In examining the speeches delivered at the SLD, one does find a change of tone, perhaps a more explicit expression of sentiments on the security issue. First of all, Singapore’s President Lee Xian Long, made an excellent speech tracing from the history to today’s international relations. He emphasized that it was the openness in trade and interaction that had brought prosperity to the region, not just Singapore as a free trade port but also to the entire Asia Pacific. He made observations on the US-China Trade War and implied its ill consequences. He warned to avoid hardened attitudes and pled for peaceful discussion and resolution on the trade issues. He expressed the wishes of not only Singapore, the ASEAN countries, but also the entire Asia that their desire is to pursue continued globalization, respecting multilateralism rather than being pressured to take sides on any conflict between great nations. His implication was clear, although Singapore is an ally of the U.S., he does not wish to see the U.S. and China prolonging their trade conflicts and expanding into other domains. His tone and of others are that competition is unavoidable among nations but it must be maintained as healthy competition.
The speech delivered by Patrick Shanahan, the new Defense Minister of the U.S., was a prepared speech emphasizing the wish of the U.S. to project her presence in Indo-Pacific Ocean. His speech although not naming names was clearly targeting China and calling her allies in the region to side with the U.S. to stop the rise of China however with little legitimate reasons. Shanahan did not modify his speech after hearing President Lee’s keynote speech which contained an obvious purpose to moderate any hostility between the U.S. and China and any conflicts in SCS. China’s Representative, General Wei Feng He, delivered his prepared speech defending China’s peaceful rise policy and her pursuit of globalization and multilateralism. Wei responded to President Lee and Mr. Shanahan’s speeches and inserted his comments which was not shy to hint that the U.S. intrusion under the name of “Freedom of Navigation” in the Indo-Pacific especially the SCS was the cause of instability of security in the region. Wei stressed that China will seriously defend her sovereignty rights and she has rights to strengthen her defense in SCS or elsewhere especially when facing threat.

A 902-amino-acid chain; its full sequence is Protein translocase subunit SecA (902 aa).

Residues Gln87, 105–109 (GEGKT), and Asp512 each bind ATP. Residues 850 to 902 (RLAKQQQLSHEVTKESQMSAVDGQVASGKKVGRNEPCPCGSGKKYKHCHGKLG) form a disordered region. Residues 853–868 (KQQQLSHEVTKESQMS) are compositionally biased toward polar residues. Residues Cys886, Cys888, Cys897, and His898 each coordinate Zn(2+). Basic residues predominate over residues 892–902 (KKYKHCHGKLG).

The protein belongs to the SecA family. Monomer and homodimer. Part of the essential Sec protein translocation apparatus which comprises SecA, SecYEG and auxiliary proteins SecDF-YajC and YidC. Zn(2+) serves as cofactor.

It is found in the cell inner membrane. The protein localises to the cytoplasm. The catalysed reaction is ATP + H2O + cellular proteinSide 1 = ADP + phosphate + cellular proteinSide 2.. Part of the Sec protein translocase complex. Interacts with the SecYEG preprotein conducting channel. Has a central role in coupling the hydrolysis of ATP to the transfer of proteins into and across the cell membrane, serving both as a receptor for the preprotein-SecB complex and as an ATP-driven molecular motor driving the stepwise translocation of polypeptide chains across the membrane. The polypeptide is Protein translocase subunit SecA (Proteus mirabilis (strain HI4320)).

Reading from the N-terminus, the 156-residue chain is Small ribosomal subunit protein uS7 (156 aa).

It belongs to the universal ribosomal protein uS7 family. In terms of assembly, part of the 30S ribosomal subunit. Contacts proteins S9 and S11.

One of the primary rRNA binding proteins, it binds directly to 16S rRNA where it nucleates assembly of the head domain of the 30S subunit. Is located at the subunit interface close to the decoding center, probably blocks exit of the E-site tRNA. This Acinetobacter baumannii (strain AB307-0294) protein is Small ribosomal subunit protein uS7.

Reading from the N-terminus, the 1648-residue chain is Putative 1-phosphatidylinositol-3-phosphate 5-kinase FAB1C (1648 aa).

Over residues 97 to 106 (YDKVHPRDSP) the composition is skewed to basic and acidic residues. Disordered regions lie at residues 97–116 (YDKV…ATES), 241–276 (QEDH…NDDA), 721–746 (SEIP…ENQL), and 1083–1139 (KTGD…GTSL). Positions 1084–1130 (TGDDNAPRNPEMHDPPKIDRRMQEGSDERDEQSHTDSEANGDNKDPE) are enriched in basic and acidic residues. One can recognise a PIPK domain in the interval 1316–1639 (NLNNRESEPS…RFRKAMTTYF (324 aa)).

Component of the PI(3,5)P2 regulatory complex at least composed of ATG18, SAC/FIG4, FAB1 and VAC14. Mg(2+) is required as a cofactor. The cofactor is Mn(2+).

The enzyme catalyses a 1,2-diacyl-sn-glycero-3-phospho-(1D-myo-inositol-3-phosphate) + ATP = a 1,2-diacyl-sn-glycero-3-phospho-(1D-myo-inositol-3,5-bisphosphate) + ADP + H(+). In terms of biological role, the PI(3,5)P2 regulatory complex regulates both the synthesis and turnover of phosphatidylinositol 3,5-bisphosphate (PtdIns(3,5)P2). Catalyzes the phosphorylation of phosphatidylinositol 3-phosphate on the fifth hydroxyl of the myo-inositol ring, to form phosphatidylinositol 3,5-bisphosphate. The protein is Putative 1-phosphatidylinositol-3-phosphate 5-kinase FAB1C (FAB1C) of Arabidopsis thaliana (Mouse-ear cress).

Overall the other speeches were moderate containing a few echoes from official ally’s position stressing the desire to maintain stability and willingness to cooperate in maintaining the regional security. If one had to draw a conclusion, it might be said that there was no clear signal in taking sides or making threats in the speeches other than the U.S. and China exchanging a few barbs. Hopefully, when the delegates at SLD return to their countries that they will convey the genuine tone of the 2019 SLD - it is the region’s wish that the two great nations, the U.S. and China, will soften their hostile attitudes and carry on a healthy competition benefitting the world. It has been said clearly, confrontation between the U.S. and China will lead to instability and no country in the region wishes to see it happen. The Asian countries do not wish nor have the will to form a NATO-like alliance to replicate another Cold War!